Bilateral puffy hands are a tip-off of a diagnosis that is growing in prevalence and in importance to rheumatology. What should they call to mind?
This patient's “puffy hands” began as pitting and edema, followed by thickening and fibrosis of the subcutaneous tissue.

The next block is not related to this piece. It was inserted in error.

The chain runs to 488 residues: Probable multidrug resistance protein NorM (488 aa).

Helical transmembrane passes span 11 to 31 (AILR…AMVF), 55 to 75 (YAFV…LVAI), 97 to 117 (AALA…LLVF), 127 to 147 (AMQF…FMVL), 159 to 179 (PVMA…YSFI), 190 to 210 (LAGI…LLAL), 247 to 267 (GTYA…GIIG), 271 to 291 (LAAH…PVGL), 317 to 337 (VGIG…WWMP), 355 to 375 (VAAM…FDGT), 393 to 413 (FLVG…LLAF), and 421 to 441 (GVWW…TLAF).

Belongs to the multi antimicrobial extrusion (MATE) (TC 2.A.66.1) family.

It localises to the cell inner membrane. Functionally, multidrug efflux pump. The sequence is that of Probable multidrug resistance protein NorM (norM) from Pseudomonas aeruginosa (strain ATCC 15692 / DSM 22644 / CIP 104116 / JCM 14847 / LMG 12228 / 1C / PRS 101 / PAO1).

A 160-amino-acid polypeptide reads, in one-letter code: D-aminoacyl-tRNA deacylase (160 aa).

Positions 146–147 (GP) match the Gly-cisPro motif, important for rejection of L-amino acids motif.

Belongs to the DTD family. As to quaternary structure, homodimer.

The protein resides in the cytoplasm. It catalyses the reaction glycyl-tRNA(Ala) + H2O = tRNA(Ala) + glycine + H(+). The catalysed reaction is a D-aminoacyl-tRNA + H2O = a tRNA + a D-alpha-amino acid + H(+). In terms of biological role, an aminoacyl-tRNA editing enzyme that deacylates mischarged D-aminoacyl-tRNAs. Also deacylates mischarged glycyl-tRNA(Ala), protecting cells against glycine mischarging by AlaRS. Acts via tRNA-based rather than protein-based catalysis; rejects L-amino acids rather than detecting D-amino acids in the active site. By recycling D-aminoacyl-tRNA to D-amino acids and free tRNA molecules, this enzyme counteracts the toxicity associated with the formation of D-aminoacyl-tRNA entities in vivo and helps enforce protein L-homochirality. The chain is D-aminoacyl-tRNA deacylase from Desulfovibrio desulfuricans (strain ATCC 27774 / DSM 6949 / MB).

We have omitted another fact crucial to this diagnosis: The patient is a former heroin addict. The resulting isolated hand edema is often called "hep C hands". HCV infection has the highest incidence in persons born between the 1940s and the 1960s, and the prevalence of symptomatic HCV infection is increasing as the disease is becoming more apparent in the aging baby boomer generation. The "maturing process" of this population segment, dating back to the 1960s and 1970s, included widespread experimentation with drugs that ranged from LSD and other hallucinogens to hardcore intravenous (IV) heroin use. The latter resulted in repeated exposure to HCV infection (and subsequent development of chronic liver disease as well as rheumatologic disorders). Hepatitis C is an essential diagnosis to consider in such patients who have unilateral or bilateral puffy hands.
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